Long story shortish, I spent two weeks trying to ignore flashbacks of my worst nightmare-come-true in order to help a friend whose life just fell apart. Since I felt like I needed to be giving emotional support, I fought my own emotions in a desperate attempt not to make her more miserable by making her witness a breakdown. By Friday evening, it was too much. That tiny bottle with years-worth of pain exploded, and I crashed. I can say with complete honesty and accuracy that it was the worse breakdown/panic attack/depression I have ever experienced. I will never admit this to my parents, but even with my medication, I was seriously contemplating suicide. That's never happened before. On a necessary side note, I never log out of my Instant Messenger account, even when I'm not at my computer. So, a guy friend of mine just happened to log on and send me a "Hello". I heard the little announcer noise and got on the computer. When I replied, he could easily tell I was freaking out.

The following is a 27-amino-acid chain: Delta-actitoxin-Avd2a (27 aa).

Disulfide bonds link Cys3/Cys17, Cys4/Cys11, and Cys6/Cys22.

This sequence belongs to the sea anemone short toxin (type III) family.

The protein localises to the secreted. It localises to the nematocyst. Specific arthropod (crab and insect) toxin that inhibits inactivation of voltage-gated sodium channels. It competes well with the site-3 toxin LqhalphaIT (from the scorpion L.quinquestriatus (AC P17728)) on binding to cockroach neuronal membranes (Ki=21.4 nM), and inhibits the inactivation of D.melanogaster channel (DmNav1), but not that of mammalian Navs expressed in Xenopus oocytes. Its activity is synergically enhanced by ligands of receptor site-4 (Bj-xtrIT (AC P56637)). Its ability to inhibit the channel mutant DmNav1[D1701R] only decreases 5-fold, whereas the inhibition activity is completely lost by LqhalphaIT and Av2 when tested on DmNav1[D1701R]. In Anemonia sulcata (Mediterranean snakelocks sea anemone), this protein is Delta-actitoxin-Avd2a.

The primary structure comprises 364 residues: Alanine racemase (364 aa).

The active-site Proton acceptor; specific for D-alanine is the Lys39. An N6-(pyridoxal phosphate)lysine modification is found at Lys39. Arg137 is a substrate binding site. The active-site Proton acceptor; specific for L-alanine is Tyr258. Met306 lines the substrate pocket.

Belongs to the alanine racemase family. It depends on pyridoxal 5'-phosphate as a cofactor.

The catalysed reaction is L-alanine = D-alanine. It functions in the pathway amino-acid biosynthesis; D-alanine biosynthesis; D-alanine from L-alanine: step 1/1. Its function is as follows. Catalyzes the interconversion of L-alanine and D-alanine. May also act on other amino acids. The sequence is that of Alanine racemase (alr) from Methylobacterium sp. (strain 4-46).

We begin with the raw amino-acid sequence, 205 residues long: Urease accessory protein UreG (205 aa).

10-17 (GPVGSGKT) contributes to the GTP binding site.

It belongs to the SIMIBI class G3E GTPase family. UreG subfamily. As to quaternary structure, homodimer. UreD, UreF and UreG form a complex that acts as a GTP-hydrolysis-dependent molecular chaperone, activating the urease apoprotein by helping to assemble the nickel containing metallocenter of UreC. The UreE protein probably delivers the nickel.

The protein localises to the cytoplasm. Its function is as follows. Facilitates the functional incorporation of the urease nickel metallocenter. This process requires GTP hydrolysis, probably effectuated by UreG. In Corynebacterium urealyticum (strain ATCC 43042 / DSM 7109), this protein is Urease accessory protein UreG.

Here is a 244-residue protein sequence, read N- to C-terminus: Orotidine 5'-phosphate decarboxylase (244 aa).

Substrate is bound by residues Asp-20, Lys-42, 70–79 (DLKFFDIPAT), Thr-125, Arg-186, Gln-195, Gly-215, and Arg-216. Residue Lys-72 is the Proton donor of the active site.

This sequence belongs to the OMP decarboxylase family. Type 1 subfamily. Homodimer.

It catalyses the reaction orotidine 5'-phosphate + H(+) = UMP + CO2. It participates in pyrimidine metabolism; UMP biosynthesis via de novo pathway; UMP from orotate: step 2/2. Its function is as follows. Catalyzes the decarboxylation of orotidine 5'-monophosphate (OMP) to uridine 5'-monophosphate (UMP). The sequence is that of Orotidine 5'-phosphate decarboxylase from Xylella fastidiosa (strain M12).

Now here's the kicker: He out-of-the-blue told me the last thing I ever expected to hear. Short, sweet, and completely unbelievable. "I love you." Somehow, my breakdown ended right then and there. Rather than the hours it takes to come out of minor breakdowns, and the days I would have expected for one this severe, the panic and depression just disappeared. Not two days, not two hours; ten seconds. Absolute first time in the six or seven years I've had BD. I was on an emotional high for the next three days--nothing could bring me down. Again, for the first time ever.

It's happened like that three times total now. I have a major breakdown, he sends me a youtube link to a love song, and boom, instant happiness.

I'm eighteen and this confuses the heck out of me. Boys have been generally classified as obnoxious idiots for as long as i can remember, even through my teenage years, and then one guy tells me he loves me and everything changes.

So here's my question: Have my hormones suddenly kicked into hyperdrive, or is this just a weird new spin on my Bipolar?
Did you find this post helpful?
|

replied December 1st, 2009
Wow. Two weeks and no one's got any ideas yet. And here I was hoping for a quick and easy explanation. Darn it. Oh well.
|
Did you find this post helpful?

replied December 12th, 2009
Almost a month and STILL no ideas? Crap. So much for the "figure it out and move on" strategy...
|